Rep. Dingell: Republicans' 'arms are being broken' so they won't support impeachment

Democratic Michigan Congresswoman Debbie Dingell said that she was "deeply disturbed" by the findings of House Democrats' impeachment inquiry into President Trump as well as by the arm-breaking of Republicans who agree with her sentiment.

Appearing on "America's Newsroom" with host Sandra Smith, Dingell said that she had talked to a number of Republicans who share a similar mindset.

TRUMP CALLS FOR SENATE TRIAL, SEEKS WHISTLEBLOWER AND SCHIFF AS IMPEACHMENT WITNESSES

"They are being very cautious in their words, their arms are being broken, and I am very disturbed by the undue influence I'm seeing put on Republicans, too," she told Smith.

She said a "number of" Republicans she's spoken with are also "deeply disturbed" but are "worried about what will happen to them" if they break with the president.

This week, Democrats heard testimony from European Union Ambassador Gordon Sondland who said the president's phone call with Ukrainian President Volodymyr Zelensky constituted a quid pro quo at the "express direction" of the president.

The president later disputed Sondland's testimony in an exclusive interview on "Fox & Friends," calling it "total nonsense."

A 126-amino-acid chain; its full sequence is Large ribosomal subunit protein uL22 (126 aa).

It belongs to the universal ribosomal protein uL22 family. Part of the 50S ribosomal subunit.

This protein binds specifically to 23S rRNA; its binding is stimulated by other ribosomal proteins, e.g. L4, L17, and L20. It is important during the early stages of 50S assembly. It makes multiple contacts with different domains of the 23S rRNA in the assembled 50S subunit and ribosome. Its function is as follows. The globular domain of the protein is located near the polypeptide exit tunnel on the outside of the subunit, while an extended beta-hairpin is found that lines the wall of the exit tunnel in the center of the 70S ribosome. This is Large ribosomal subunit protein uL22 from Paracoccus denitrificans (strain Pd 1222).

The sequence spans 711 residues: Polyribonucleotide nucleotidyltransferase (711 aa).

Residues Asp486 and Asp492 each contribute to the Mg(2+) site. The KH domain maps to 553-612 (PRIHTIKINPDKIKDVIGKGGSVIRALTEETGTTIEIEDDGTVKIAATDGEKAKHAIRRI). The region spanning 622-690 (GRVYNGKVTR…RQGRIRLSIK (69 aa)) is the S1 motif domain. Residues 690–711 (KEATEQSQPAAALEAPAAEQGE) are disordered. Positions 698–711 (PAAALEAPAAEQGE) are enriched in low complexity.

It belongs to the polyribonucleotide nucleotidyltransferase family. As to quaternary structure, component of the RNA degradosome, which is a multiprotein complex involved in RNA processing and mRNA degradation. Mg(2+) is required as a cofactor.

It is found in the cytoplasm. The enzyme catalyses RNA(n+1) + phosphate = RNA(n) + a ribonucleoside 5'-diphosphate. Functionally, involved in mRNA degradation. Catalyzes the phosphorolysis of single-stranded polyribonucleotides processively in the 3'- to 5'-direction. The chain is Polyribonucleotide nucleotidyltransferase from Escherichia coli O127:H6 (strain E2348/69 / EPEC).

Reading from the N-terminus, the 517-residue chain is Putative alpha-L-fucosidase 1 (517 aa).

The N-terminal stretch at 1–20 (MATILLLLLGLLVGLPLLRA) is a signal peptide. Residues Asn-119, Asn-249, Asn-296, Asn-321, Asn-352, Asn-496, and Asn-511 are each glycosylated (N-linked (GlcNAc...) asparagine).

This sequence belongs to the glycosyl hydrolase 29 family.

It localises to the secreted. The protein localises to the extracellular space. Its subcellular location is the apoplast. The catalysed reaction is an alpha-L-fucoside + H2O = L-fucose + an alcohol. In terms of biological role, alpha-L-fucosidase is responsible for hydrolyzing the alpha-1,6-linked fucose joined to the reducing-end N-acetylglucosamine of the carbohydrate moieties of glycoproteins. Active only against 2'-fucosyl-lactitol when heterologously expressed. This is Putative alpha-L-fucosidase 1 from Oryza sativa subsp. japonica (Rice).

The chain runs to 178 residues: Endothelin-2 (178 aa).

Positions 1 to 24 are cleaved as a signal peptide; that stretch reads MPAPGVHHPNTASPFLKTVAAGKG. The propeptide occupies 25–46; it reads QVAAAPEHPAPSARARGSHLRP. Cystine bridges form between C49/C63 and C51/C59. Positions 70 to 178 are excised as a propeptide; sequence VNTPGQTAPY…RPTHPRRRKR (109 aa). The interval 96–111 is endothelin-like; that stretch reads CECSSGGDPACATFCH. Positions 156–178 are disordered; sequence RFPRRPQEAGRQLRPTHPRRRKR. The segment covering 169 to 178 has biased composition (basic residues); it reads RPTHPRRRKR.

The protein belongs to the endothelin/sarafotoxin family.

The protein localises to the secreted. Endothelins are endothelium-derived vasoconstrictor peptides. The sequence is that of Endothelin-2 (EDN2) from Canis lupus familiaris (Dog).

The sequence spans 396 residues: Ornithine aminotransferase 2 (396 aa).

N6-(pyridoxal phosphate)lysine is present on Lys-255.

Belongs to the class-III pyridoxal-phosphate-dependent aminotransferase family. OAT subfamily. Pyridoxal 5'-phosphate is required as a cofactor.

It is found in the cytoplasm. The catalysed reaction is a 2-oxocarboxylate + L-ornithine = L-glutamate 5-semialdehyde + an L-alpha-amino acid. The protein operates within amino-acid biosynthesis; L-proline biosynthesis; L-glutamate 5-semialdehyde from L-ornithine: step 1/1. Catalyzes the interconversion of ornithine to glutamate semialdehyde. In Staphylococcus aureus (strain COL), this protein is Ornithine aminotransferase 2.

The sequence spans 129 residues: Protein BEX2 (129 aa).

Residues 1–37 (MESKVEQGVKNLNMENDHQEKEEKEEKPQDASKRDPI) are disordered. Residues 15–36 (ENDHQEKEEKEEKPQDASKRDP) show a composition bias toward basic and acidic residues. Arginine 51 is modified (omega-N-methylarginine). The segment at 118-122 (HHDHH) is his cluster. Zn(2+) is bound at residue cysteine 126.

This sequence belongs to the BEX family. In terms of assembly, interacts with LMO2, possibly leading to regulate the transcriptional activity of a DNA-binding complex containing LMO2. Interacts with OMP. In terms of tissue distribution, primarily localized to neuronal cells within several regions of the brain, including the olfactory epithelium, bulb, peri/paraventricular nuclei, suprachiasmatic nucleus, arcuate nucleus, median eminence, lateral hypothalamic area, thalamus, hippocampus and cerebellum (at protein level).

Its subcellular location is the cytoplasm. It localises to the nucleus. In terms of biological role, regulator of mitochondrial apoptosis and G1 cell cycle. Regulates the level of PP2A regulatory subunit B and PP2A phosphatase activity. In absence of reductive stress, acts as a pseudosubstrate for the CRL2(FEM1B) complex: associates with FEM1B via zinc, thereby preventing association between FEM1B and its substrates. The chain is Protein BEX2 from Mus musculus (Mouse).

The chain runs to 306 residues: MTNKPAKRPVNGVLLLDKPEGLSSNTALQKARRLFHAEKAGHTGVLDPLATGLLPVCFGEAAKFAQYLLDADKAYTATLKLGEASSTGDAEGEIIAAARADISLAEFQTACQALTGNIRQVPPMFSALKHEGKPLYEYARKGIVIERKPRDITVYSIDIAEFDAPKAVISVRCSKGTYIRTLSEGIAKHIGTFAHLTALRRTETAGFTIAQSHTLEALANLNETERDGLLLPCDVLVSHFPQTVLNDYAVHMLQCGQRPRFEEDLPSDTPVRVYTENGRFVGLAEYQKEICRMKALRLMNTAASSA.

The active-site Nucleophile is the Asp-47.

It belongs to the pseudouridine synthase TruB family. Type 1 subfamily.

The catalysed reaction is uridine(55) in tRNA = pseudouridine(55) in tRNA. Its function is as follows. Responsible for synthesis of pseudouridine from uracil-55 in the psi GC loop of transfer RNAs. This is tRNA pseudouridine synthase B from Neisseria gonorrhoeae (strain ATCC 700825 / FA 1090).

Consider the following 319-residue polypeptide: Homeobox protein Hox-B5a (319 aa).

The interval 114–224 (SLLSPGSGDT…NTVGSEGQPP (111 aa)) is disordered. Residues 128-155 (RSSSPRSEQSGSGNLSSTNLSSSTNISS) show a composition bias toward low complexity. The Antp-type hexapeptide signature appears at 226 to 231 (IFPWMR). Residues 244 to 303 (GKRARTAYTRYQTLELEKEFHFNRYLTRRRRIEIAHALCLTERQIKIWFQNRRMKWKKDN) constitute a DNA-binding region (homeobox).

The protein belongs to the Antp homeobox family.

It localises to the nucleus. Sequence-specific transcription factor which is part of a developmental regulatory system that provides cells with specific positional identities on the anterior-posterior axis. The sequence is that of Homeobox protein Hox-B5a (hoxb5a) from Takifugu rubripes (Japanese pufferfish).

"It is very clear that the Ukrainian president was -- the word bribe does work -- was being told you're not going to get this aid that you need unless you agree to do this investigation and you do it publicly," Dingell added. "And, we do have evidence that that money was held up."

"And then, we also have evidence that they were trying to say that Ukraine tried to interfere in our elections, not Russia," Dingell added.

CLICK HERE TO GET THE FOX NEWS APP

She said that one of the reasons why she has been "fearful about impeachment" is that Republican cabinet members had testified that Russia interfered in the 2016 elections.

"Russia is trying to divide us as a country," she pointed out. "That's documented in the Mueller report."

"Intelligence agency after intelligence agency around the world is saying that they're trying to destabilize democracies," said Dingell.

"We need a president that's going to protect the United States of America, not help destabilize democracies around the world," she concluded.